New call for harmonized global air cargo supply chain security standards
The Group said it supports international initiatives such as ISO 2800 and Secure Freight to offer assistance to regulators and industry in securing the air cargo supply chain.
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The International Civil Aviation Organization (ICAO) should serve as the focal point for implementing global air cargo supply chain security standards, the Global Air Cargo Advisory Group (GACAG) says.
In its latest position paper on “Air Cargo Supply Chain Security Regimes for Regulators,” the Group says it supports global standards and programs with regulatory backing around the world in order to facilitate safe, secure and efficient air cargo operations. It calls for ICAO, in collaboration with other international organizations, to take the lead role to continue improvements in the security of the global air cargo supply chain with the commitment of its member states.
GACAG welcomes ICAO’s endorsement of air cargo supply chain security as a standard for its member states, which began in July 2011 (Amendment 12 of Annex 17), and recognizes the efforts it is making to facilitate building the capacity of those states that plan to enhance or start air cargo supply chain security regulatory frameworks. In particular, GACAG highlights the work being pursued by the United Kingdom, European Community, Canada, Australia, and the United States, along with other civil aviation authorities, to consider industry standards and guidelines as a way forward in building air cargo supply chain security capacity.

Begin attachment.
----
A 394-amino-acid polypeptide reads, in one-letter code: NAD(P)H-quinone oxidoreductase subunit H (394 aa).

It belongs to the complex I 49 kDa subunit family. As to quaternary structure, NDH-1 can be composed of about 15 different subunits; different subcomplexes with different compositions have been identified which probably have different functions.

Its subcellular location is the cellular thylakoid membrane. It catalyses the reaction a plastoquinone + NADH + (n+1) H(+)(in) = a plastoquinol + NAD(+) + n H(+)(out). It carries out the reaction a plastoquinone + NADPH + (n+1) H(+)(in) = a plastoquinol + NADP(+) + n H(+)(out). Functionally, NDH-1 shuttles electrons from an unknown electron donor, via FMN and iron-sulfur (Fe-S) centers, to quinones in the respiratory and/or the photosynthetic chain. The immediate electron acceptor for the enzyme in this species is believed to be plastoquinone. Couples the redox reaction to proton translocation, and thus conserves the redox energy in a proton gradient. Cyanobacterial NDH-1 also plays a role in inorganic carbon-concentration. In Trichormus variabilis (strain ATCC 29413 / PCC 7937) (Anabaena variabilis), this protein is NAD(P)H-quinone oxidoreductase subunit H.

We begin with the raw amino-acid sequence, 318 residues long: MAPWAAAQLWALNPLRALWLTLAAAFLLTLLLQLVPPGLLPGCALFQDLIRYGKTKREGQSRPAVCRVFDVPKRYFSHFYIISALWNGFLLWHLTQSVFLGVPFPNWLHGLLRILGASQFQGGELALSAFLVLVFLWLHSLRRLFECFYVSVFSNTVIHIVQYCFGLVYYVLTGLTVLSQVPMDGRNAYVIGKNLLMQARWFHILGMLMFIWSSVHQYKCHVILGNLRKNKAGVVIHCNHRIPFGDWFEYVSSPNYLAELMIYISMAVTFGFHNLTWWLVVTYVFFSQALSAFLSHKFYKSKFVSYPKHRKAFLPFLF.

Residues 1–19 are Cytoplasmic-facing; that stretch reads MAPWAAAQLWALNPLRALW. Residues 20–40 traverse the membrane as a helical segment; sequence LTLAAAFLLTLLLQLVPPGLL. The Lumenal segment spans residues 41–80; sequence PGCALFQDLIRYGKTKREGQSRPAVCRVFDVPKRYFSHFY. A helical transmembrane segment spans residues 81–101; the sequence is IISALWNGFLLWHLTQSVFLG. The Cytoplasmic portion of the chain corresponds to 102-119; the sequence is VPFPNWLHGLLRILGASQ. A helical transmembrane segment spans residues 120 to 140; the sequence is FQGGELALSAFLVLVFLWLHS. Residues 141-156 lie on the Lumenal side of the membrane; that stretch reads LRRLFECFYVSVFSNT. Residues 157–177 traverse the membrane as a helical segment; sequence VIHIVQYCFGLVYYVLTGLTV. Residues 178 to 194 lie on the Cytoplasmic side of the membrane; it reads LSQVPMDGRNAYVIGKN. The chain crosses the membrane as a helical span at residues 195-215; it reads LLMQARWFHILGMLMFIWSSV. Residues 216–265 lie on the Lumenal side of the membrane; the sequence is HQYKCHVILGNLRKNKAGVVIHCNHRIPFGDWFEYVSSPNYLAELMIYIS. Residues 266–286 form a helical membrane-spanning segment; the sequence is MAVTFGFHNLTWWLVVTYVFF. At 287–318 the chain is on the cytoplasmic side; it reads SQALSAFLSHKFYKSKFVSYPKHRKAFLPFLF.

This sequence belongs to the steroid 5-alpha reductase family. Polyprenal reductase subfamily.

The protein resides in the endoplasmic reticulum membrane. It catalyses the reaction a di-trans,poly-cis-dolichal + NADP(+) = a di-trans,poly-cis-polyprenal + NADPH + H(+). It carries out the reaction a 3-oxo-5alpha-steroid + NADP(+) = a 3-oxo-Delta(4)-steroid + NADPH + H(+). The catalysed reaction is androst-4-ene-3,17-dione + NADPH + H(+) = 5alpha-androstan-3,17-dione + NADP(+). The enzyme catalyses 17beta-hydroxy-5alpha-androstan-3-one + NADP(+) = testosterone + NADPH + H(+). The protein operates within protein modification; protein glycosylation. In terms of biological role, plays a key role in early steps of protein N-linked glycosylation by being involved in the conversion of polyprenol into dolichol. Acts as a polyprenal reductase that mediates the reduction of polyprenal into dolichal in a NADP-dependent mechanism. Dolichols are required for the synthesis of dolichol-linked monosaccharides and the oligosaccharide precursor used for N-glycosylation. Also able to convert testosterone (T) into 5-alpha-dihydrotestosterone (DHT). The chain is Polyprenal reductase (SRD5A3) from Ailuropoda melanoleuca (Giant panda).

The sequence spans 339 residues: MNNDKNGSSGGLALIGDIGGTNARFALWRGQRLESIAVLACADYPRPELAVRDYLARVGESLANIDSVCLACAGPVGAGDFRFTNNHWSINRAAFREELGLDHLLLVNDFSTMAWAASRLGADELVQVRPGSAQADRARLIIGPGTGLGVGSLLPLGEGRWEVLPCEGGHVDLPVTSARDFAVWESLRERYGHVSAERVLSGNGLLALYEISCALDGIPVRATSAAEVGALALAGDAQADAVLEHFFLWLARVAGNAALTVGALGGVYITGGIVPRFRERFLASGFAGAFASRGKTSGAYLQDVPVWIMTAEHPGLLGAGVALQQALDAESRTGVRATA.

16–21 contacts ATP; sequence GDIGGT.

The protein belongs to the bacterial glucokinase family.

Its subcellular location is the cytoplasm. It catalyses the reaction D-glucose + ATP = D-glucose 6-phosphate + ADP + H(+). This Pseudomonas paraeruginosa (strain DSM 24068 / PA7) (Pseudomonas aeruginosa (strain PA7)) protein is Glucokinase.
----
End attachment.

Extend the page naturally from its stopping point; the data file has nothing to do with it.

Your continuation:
“We strongly urge states to mutually recognize secure air cargo supply chain programs that comply with the ICAO standards and incorporate the principles supported in our position paper, said Michael Steen, Chairman of GACAG.
“GACAG welcomes mutual recognition as a way for regulators to facilitate the movement of cargo along the air cargo secure supply chain without requiring redundant security measures, specifically at transit/transfer points.”
The Group said it supports international initiatives such as ISO 2800 and Secure Freight to offer assistance to regulators and industry in securing the air cargo supply chain. GACAG recommends that interested states utilize a recognized international standard template for air cargo security for the implementation of a Regulated Agent and a Known Consignor regime, among many other templates.
Brandon Fried, executive director for the Airforwarders Association (AfA) agreed:
“We believe that the key to successful air cargo security lies in the harmonization of international supply chain regulations and standards,” he said in an interview. “Leveraging the collaborative mission of ICAO allows all nations to participate in developing a globally acceptable set of standards, guidance and templates that reduce confusion while supporting industry best practices.”
About the AuthorPatrick Burnson, Executive Editor Patrick Burnson is executive editor for Logistics Management and Supply Chain Management Review magazines and web sites. Patrick is a widely-published writer and editor who has spent most of his career covering international trade, global logistics, and supply chain management. He lives and works in San Francisco, providing readers with a Pacific Rim perspective on industry trends and forecasts. You can reach him directly at email@example.com.
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